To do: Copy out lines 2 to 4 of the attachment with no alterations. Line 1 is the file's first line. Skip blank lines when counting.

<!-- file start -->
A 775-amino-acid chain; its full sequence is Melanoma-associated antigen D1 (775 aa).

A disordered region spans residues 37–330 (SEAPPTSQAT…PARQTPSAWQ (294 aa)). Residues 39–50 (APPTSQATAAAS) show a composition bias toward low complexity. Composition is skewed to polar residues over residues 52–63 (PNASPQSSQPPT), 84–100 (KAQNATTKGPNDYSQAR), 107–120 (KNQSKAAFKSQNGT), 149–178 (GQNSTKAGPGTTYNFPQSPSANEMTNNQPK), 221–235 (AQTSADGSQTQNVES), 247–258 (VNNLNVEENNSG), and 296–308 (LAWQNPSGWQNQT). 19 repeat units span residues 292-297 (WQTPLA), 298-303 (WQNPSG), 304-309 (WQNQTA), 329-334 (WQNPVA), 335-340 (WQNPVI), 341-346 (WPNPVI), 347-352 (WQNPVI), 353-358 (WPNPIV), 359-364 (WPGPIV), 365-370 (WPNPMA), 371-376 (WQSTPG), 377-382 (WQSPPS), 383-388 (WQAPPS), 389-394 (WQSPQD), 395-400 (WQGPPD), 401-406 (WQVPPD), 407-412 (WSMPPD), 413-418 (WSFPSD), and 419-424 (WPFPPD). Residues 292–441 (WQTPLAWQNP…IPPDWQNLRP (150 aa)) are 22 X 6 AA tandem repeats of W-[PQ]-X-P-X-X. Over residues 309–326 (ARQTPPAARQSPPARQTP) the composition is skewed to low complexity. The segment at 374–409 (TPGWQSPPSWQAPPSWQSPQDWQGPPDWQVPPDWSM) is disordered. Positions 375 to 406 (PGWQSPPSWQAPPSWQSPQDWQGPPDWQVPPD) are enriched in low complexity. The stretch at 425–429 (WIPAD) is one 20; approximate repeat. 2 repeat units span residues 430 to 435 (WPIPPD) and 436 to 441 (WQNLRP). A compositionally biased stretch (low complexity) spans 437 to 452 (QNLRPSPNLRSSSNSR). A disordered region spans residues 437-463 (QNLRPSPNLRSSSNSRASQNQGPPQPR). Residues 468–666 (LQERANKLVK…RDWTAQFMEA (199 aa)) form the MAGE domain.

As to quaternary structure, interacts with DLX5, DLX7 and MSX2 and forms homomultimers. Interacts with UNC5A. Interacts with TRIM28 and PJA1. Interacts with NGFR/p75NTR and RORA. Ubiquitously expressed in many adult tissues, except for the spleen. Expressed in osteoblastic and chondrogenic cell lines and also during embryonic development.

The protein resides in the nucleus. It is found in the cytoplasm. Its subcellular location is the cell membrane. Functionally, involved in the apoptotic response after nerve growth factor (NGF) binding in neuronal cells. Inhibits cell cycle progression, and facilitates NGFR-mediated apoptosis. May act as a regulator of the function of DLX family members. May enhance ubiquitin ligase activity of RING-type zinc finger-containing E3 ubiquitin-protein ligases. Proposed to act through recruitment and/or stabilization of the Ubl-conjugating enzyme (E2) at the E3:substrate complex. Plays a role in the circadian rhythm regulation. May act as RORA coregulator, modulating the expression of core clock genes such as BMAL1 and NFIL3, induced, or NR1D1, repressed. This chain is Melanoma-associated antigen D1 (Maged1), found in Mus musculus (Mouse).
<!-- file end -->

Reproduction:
A disordered region spans residues 37–330 (SEAPPTSQAT…PARQTPSAWQ (294 aa)). Residues 39–50 (APPTSQATAAAS) show a composition bias toward low complexity. Composition is skewed to polar residues over residues 52–63 (PNASPQSSQPPT), 84–100 (KAQNATTKGPNDYSQAR), 107–120 (KNQSKAAFKSQNGT), 149–178 (GQNSTKAGPGTTYNFPQSPSANEMTNNQPK), 221–235 (AQTSADGSQTQNVES), 247–258 (VNNLNVEENNSG), and 296–308 (LAWQNPSGWQNQT). 19 repeat units span residues 292-297 (WQTPLA), 298-303 (WQNPSG), 304-309 (WQNQTA), 329-334 (WQNPVA), 335-340 (WQNPVI), 341-346 (WPNPVI), 347-352 (WQNPVI), 353-358 (WPNPIV), 359-364 (WPGPIV), 365-370 (WPNPMA), 371-376 (WQSTPG), 377-382 (WQSPPS), 383-388 (WQAPPS), 389-394 (WQSPQD), 395-400 (WQGPPD), 401-406 (WQVPPD), 407-412 (WSMPPD), 413-418 (WSFPSD), and 419-424 (WPFPPD). Residues 292–441 (WQTPLAWQNP…IPPDWQNLRP (150 aa)) are 22 X 6 AA tandem repeats of W-[PQ]-X-P-X-X. Over residues 309–326 (ARQTPPAARQSPPARQTP) the composition is skewed to low complexity. The segment at 374–409 (TPGWQSPPSWQAPPSWQSPQDWQGPPDWQVPPDWSM) is disordered. Positions 375 to 406 (PGWQSPPSWQAPPSWQSPQDWQGPPDWQVPPD) are enriched in low complexity. The stretch at 425–429 (WIPAD) is one 20; approximate repeat. 2 repeat units span residues 430 to 435 (WPIPPD) and 436 to 441 (WQNLRP). A compositionally biased stretch (low complexity) spans 437 to 452 (QNLRPSPNLRSSSNSR). A disordered region spans residues 437-463 (QNLRPSPNLRSSSNSRASQNQGPPQPR). Residues 468–666 (LQERANKLVK…RDWTAQFMEA (199 aa)) form the MAGE domain.

As to quaternary structure, interacts with DLX5, DLX7 and MSX2 and forms homomultimers. Interacts with UNC5A. Interacts with TRIM28 and PJA1. Interacts with NGFR/p75NTR and RORA. Ubiquitously expressed in many adult tissues, except for the spleen. Expressed in osteoblastic and chondrogenic cell lines and also during embryonic development.

The protein resides in the nucleus. It is found in the cytoplasm. Its subcellular location is the cell membrane. Functionally, involved in the apoptotic response after nerve growth factor (NGF) binding in neuronal cells. Inhibits cell cycle progression, and facilitates NGFR-mediated apoptosis. May act as a regulator of the function of DLX family members. May enhance ubiquitin ligase activity of RING-type zinc finger-containing E3 ubiquitin-protein ligases. Proposed to act through recruitment and/or stabilization of the Ubl-conjugating enzyme (E2) at the E3:substrate complex. Plays a role in the circadian rhythm regulation. May act as RORA coregulator, modulating the expression of core clock genes such as BMAL1 and NFIL3, induced, or NR1D1, repressed. This chain is Melanoma-associated antigen D1 (Maged1), found in Mus musculus (Mouse).